urban suburban myth: The Philippines (or Indonesian) (or Danish) pavilion from the 1964-65 New York World’s Fair ended up as a residence at the end of Compo Cove.
I’ve walked that path — from Old Mill Beach all the way to the edge of Sherwood Island — and I’ve seen that modern-looking, glass-and-wood house. It’s intriguing — but a former World’s Fair pavilion? C’mon!
Yet a recent email from alert “06880” reader/former Westporter/World’s Fair fanatic Doug Davidoff may shed some light on the legend. At the same time, it raises more than a few mysteries itself.
Doug sent along a clipping from the October 16, 1965 Bridgeport Post. It read:
“The prize-winning Danish pavilion at the World’s Fair has been purchased by the Laerkesen Furniture company, 1400 East State street [Post Road East], and will be relocated here on a two-acre tract adjacent to the Sherwood Island connector.”
The Bridgeport Post story described the 130-by-80-foot pine-and-plate-glass building as designed to be disassembled, then reconstructed “like a giant erector set.”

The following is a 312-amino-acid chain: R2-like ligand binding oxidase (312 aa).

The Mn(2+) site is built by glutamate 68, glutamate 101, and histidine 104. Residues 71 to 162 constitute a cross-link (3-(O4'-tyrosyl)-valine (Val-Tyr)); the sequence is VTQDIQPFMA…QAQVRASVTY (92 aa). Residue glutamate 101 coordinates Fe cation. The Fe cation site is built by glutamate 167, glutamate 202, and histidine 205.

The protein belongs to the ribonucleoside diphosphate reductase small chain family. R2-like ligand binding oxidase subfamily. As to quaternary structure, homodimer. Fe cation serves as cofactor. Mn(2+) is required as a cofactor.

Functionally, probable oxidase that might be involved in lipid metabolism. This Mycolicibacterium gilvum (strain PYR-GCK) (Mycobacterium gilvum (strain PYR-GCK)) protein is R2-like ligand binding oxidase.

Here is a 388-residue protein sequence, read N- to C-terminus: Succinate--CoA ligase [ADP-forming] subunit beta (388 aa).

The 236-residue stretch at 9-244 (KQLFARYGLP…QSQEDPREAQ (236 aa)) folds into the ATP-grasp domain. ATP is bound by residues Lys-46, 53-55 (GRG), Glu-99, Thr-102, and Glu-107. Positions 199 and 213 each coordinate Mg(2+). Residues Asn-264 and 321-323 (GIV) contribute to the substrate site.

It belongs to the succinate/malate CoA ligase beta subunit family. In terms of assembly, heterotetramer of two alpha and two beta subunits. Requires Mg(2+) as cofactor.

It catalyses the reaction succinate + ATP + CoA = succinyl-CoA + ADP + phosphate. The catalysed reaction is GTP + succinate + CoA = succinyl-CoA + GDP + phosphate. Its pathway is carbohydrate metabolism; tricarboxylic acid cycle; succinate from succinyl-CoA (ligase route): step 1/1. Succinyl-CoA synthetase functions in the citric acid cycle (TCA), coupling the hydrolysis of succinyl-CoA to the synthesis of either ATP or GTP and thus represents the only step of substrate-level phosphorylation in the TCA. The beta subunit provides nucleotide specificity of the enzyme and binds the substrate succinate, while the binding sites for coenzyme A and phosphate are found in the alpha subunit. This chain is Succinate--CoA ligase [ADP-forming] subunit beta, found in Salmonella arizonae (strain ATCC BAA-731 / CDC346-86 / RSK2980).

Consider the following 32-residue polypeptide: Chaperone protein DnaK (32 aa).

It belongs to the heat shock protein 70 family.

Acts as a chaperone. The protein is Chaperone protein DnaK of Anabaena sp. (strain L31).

A “World’s Fair Community” website story from 2001 provides further details. Citing a New York Times account of November 22, 1964, it said the structure was planned to be called Laerkesen’s Denmark House, and would display the company’s Danish furniture and household equipment. The “Tivoli Playground” and “Little Mermaid” reconstruction were also to be included. The pavilion — built for $1.2 million — had been bought for $40,000, and would cost $465,000 to move and rebuild.
The story added that Laerkesen’s owner Dominick DeCecco had outgrown his original store at 1460 Post Road East (now the Pier 1 shopping center). The new location would be “on the Boston Post Road at the juncture of Route 18 in Westport.”
Of course, there is no “Route 18.” This must have referred to the Sherwood Island connector, heading to the Connecticut Turnpike (now I-95) Exit 18.
The 2001 website story challenged readers to find “Laerkesen’s Denmark House.” (The name came from DeCecco’s wife, the former Dorthe Laerkesen.)
No one could.
Perhaps the “06880” community can crowd-source this. If you remember Laerkesen’s Denmark House — where it was, what it looked like, or anything else — click “Comments” below.
And if you can provide proof that it’s the same building that now sits as a handsome home at the end of Compo Cove — well, fantastisk.